Partially to blame for the poor quality of our industrialized Iberico is stress in the animal. The pigs on the Iberian peninsula chow down on pumpkins and acorns in a natural environment before slaughter. You might call it Hog Heaven. When stress is added to an animal’s environment through overcrowding, rough handling, adverse conditions or botched stunning, the animals release adrenaline. This release of adrenaline uses up muscle glycogen. Postmortem, glycogen is converted to lactic acid and acts as a preservative by fighting off bad bacteria. The absence of glycogen can cause meat to dull in color, taste acidic, and affect texture in adverse ways.

Now let’s look at the not so extreme cases, where subtleties and nuances are what separate the good from the best. In Italy, a Protected Designation of Origin (PDO) is required on prosciutto. Common PDO hams are the prosciutto di San Daniele and the prosciutto di Parma, the latter a lighter ham with a nutty flavor imparted from feeding pigs parmesan cheese rinds. Less common in Italy are the prosciutto di Toscano, prosciutto di Modena and prosciutto di Veneto. All of these dry cured hams - we call it "country ham" in the US - carry subtle differences based on their terroir. What they eat, where they roam, the temperature and humidity that they cure in, and the types of salt used to cure them all have an impact on the final product.

We need to further explore the concept of terroir in the USA. Terroir is a way to combat industrialization. It can not be replicated by the mechanized, industrialized food system. The differences between the country hams of Virginia and the country hams of Florida are palpable. Cattle living through Maine winters are going to be a lot different than cattle living through Southern California winters. Not better. Not worse. But different. This isn't limited to livestock. The same goes for oysters, cheese, wine and a myriad of other foods - sourdough in San Francisco, bagels in New York, Tennessee whiskey, etc.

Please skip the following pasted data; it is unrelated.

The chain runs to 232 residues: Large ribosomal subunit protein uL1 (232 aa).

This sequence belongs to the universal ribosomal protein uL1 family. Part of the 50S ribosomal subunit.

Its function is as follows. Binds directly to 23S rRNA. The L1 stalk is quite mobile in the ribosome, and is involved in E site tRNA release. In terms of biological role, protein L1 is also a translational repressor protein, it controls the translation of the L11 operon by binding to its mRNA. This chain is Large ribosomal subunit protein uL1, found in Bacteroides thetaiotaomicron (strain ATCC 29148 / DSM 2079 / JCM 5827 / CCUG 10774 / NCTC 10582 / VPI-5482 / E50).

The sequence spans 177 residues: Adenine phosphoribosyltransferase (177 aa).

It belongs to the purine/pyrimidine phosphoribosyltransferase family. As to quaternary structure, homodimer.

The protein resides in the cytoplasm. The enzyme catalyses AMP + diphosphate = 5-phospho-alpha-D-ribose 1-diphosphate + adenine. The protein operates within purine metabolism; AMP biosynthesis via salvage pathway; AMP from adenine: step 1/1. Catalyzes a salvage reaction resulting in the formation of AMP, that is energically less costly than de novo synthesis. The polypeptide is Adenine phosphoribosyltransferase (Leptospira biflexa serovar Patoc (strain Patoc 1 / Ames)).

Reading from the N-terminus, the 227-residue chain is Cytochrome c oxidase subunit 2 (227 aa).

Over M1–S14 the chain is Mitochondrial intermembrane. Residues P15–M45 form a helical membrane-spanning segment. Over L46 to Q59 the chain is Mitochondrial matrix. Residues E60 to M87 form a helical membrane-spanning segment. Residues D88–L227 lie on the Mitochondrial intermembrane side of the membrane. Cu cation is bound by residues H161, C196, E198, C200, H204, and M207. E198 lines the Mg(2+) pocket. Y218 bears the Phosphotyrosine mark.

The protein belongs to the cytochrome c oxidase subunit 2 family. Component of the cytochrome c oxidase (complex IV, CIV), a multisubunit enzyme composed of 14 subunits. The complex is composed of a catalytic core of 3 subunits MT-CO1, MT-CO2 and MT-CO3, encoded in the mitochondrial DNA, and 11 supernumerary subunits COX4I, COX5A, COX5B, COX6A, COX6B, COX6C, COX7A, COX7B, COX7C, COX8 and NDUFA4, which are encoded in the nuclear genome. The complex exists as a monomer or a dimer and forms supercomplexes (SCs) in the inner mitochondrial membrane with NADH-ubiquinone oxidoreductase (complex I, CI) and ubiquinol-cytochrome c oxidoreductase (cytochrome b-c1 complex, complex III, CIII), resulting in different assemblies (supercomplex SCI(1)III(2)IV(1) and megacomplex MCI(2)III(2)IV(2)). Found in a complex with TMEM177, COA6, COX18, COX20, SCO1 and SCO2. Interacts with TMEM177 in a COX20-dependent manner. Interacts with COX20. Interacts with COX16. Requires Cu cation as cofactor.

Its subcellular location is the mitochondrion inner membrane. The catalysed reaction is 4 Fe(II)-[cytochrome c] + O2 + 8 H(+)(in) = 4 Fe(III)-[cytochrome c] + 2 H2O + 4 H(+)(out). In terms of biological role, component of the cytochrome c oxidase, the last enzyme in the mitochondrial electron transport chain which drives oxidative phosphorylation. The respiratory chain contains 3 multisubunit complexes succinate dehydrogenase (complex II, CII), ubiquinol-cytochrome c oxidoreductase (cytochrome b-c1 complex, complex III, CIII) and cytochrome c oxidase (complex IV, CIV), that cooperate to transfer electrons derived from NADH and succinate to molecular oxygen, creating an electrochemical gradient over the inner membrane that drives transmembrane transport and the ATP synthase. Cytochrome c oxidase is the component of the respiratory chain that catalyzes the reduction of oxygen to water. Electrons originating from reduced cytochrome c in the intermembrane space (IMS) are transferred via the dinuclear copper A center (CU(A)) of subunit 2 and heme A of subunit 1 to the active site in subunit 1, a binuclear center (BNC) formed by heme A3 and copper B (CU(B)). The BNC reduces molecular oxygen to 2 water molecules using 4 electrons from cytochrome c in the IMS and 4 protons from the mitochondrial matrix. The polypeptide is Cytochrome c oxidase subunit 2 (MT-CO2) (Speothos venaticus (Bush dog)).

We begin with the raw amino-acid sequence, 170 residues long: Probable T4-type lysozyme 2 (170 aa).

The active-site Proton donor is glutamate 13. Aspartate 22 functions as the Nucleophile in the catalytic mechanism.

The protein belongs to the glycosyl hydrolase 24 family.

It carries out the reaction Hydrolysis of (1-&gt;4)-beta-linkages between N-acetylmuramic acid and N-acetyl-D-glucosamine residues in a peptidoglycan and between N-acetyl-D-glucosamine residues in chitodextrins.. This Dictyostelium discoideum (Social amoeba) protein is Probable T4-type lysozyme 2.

What happens when we feed Florida pigs the oranges, corn and peaches that we grow in abundance? Florida oaks drop more acorns than our squirrels, raccoons and wild boar can keep up with. What happens when we add that to their diet? What happens when we cure our pork with local wildflower honey or Florida sugarcane? We have an agriculturally rich landscape that offers us an opportunity that is comparable with anyone else on the globe. As chefs and butchers we need to explore that opportunity. The terroir of Florida offers incredible potential to change our local food system. And it all starts by developing real relationships with the people who produce your food.

Send emails. Ask questions. Make phone calls. Stop asking Google for recipes and start asking your friends. Stop watching the Food Network and get in your kitchen. Invite your friends and neighbors over. Share stories and recipes. Experiment. Talk about terroir and the things that bring you closer to your food. It has a story to tell. And it's real. Because you can't fake proximity. And you can't fake terroir.